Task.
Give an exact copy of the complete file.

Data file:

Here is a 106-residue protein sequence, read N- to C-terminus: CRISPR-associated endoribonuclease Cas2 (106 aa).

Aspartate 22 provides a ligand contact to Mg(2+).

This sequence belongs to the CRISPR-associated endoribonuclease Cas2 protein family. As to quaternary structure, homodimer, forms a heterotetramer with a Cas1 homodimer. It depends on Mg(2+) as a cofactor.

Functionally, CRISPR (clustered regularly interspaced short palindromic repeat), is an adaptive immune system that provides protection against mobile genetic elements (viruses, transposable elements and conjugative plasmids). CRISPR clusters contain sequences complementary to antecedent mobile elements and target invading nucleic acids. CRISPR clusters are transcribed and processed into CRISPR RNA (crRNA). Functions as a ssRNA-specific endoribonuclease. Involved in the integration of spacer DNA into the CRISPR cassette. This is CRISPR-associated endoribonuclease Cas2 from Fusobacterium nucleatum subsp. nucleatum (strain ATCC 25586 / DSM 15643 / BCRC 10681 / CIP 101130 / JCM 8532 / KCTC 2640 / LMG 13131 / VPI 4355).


Here is a 106-residue protein sequence, read N- to C-terminus: CRISPR-associated endoribonuclease Cas2 (106 aa).

Aspartate 22 provides a ligand contact to Mg(2+).

This sequence belongs to the CRISPR-associated endoribonuclease Cas2 protein family. As to quaternary structure, homodimer, forms a heterotetramer with a Cas1 homodimer. It depends on Mg(2+) as a cofactor.

Functionally, CRISPR (clustered regularly interspaced short palindromic repeat), is an adaptive immune system that provides protection against mobile genetic elements (viruses, transposable elements and conjugative plasmids). CRISPR clusters contain sequences complementary to antecedent mobile elements and target invading nucleic acids. CRISPR clusters are transcribed and processed into CRISPR RNA (crRNA). Functions as a ssRNA-specific endoribonuclease. Involved in the integration of spacer DNA into the CRISPR cassette. This is CRISPR-associated endoribonuclease Cas2 from Fusobacterium nucleatum subsp. nucleatum (strain ATCC 25586 / DSM 15643 / BCRC 10681 / CIP 101130 / JCM 8532 / KCTC 2640 / LMG 13131 / VPI 4355).